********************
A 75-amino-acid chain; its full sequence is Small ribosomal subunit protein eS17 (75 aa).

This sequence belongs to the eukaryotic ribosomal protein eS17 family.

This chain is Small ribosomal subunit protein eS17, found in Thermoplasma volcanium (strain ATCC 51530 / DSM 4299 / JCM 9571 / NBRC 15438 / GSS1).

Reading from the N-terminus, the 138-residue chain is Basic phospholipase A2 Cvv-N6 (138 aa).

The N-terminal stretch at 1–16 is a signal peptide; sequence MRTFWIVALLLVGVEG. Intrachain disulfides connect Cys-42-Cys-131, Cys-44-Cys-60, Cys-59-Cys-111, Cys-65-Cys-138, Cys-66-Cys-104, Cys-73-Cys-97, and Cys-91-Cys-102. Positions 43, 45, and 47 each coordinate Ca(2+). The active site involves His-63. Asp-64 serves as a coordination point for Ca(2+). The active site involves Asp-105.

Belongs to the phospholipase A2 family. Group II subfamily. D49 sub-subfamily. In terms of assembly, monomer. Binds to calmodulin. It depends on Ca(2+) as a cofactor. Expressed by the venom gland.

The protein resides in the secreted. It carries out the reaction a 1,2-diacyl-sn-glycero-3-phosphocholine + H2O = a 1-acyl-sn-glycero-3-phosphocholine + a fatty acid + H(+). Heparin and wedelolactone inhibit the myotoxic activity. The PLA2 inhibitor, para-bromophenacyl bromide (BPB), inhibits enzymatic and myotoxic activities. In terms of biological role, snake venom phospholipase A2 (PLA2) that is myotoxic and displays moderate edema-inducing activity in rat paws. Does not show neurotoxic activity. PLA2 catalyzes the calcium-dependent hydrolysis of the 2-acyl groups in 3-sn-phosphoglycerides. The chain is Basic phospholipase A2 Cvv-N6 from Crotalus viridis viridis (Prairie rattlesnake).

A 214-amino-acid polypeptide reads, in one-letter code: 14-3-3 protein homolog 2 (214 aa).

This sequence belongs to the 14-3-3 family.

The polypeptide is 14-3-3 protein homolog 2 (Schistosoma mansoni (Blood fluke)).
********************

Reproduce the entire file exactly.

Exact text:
A 75-amino-acid chain; its full sequence is Small ribosomal subunit protein eS17 (75 aa).

This sequence belongs to the eukaryotic ribosomal protein eS17 family.

This chain is Small ribosomal subunit protein eS17, found in Thermoplasma volcanium (strain ATCC 51530 / DSM 4299 / JCM 9571 / NBRC 15438 / GSS1).

Reading from the N-terminus, the 138-residue chain is Basic phospholipase A2 Cvv-N6 (138 aa).

The N-terminal stretch at 1–16 is a signal peptide; sequence MRTFWIVALLLVGVEG. Intrachain disulfides connect Cys-42-Cys-131, Cys-44-Cys-60, Cys-59-Cys-111, Cys-65-Cys-138, Cys-66-Cys-104, Cys-73-Cys-97, and Cys-91-Cys-102. Positions 43, 45, and 47 each coordinate Ca(2+). The active site involves His-63. Asp-64 serves as a coordination point for Ca(2+). The active site involves Asp-105.

Belongs to the phospholipase A2 family. Group II subfamily. D49 sub-subfamily. In terms of assembly, monomer. Binds to calmodulin. It depends on Ca(2+) as a cofactor. Expressed by the venom gland.

The protein resides in the secreted. It carries out the reaction a 1,2-diacyl-sn-glycero-3-phosphocholine + H2O = a 1-acyl-sn-glycero-3-phosphocholine + a fatty acid + H(+). Heparin and wedelolactone inhibit the myotoxic activity. The PLA2 inhibitor, para-bromophenacyl bromide (BPB), inhibits enzymatic and myotoxic activities. In terms of biological role, snake venom phospholipase A2 (PLA2) that is myotoxic and displays moderate edema-inducing activity in rat paws. Does not show neurotoxic activity. PLA2 catalyzes the calcium-dependent hydrolysis of the 2-acyl groups in 3-sn-phosphoglycerides. The chain is Basic phospholipase A2 Cvv-N6 from Crotalus viridis viridis (Prairie rattlesnake).

A 214-amino-acid polypeptide reads, in one-letter code: 14-3-3 protein homolog 2 (214 aa).

This sequence belongs to the 14-3-3 family.

The polypeptide is 14-3-3 protein homolog 2 (Schistosoma mansoni (Blood fluke)).